Youngkin: It’s “ludicrous” to lock Virginia into California’s energy policies

Source: Hot Air

Indeed it is, and Virginians may find themselves surprised to find out that Democrats did just that. Governor Glenn Youngkin declared that change to be a “ludicrous” outsourcing of Virginia’s self-governance to California, and vowed last night to Tucker Carlson to reverse it.

“What Virginians and Americans are worried about is inflation, and schools, a solid education, parents being listened to and safety in their communities,” Youngkin argued, not forcing themselves to comply with regulations pushed by Gavin Newsom and the extreme-progressive California legislature (via Townhall):

“We’re going to go to work and stop this because Virginians should be making decisions for Virginians,” Youngkin said, claiming that most residents were not aware of what Northam signed.

“Little did they know that they had signed legislation and tied Virginia to decisions that will be made in California, so not only did they pick a state that has demonstrated it has no idea how to run itself, but they abdicated their responsibility to serve Virginians,” he added.

Given that only 2 percent of cars sold in the commonwealth last year were electric, Youngkin said it’s “just ridiculous” to believe the state will phase new gas cars out completely by 2035.

“What Virginians and Americans are worried about is inflation, and schools, a solid education, parents being listened to and safety in their communities,” he continued. “Yet, here we have this Virginia legislature under Democrat rule last year forget that they work for Virginians and tie them to California. So this is a chance to reestablish Virginians making decisions for Virginians based on leaders they elect.”

First off, is Youngkin correct? It certainly seems so. In February 2021, the Democrat-controlled legislature passed HB1965, which added a provision to Virginia’s authorizing statute for its State Air Pollution Control Board that allows that agency to synchronize state policy by “enter[ing] into agreements with, other states to administer the requirements of any regulations adopted pursuant to this section.” If the APCD did indeed synch its policies to California, then they did cede Virginia’s ability to set its policies directly on its own.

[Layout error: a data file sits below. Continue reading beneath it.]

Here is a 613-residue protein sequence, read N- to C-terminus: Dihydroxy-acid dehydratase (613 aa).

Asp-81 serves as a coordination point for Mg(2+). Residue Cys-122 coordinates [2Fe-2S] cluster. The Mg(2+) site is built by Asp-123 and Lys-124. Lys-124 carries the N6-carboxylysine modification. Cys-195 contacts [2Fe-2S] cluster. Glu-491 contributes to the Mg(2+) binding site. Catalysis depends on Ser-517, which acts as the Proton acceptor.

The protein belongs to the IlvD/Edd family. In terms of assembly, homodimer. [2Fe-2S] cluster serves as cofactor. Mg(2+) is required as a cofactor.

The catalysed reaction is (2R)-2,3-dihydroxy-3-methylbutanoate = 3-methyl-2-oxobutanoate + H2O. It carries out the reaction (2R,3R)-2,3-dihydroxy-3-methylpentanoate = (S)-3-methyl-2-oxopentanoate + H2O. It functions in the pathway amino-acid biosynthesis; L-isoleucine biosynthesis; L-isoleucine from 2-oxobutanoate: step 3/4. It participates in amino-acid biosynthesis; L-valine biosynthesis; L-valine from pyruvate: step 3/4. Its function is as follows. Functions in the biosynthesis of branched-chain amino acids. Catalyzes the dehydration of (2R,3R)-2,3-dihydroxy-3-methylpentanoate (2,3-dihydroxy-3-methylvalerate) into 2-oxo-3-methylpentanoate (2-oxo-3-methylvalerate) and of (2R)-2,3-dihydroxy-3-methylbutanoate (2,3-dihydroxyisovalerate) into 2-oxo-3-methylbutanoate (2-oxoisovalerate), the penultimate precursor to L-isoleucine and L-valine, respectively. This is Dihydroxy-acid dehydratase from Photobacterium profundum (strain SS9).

It’s bad enough that the Democrats’ own Virginia establishment tried dictating terms to parents, for example, when it came to their children’s education. Youngkin won a surprise victory in last year’s elections based on the populist revolt against radical ideological indoctrination. But outsourcing those diktats — and to California? Republicans will have a field day with this in Virginia, and Democrats deserve everything they get over it.

And this will only enhance Youngkin’s stature inside Virginia, where it has already soared after less than a year on the job. Not only do a majority of blue-state Virginia voters approve of his job performance, a new Roanoke poll shows that they like Youngkin personally too:

Governor Glenn Youngkin’s approval rating has increased slightly to 55% (from 53% in May) while disapproval remains at 35%. That slight increase comes from Republican sentiment, as approval among his own party is now at 86%, up from 75% in June. Approval for President Biden has increased slightly as well, up to 39% from an all-time low Roanoke College Poll rating of 37% in June.  

For the first time in our poll, a majority (51%) of Virginias have a favorable view of Governor Youngkin, while 37% continue to have an unfavorable view. Again, that increase comes mostly from Republican feelings, but his rating is up slightly among Democrats and Independents as well.

Youngkin has quietly built up a formidable political position in an unlikely state. How has he managed it? Mainly by threading a needle between the populist promises he made in 2021 and the necessity of hewing to the center on other issues. Youngkin quickly took abortion off the table, for instance, in the same manner that Ron DeSantis did in Florida — seizing the center position of abortion access prior to viability for adults with significant restrictions rather than an outright ban. Neither man will win much praise from absolutists on either side of the issue, but it bolstered the credibility of both while protecting fellow Republicans from attacks, plus it took the wind out of the sails of Democrats hoping to use abortion as a midterm game-changer.

Youngkin may in fact be doing the same thing DeSantis is, in a quieter fashion — laying out a case for the 2024 presidential nomination. Given his performance thus far, it may be a case for Republican primary voters to take seriously.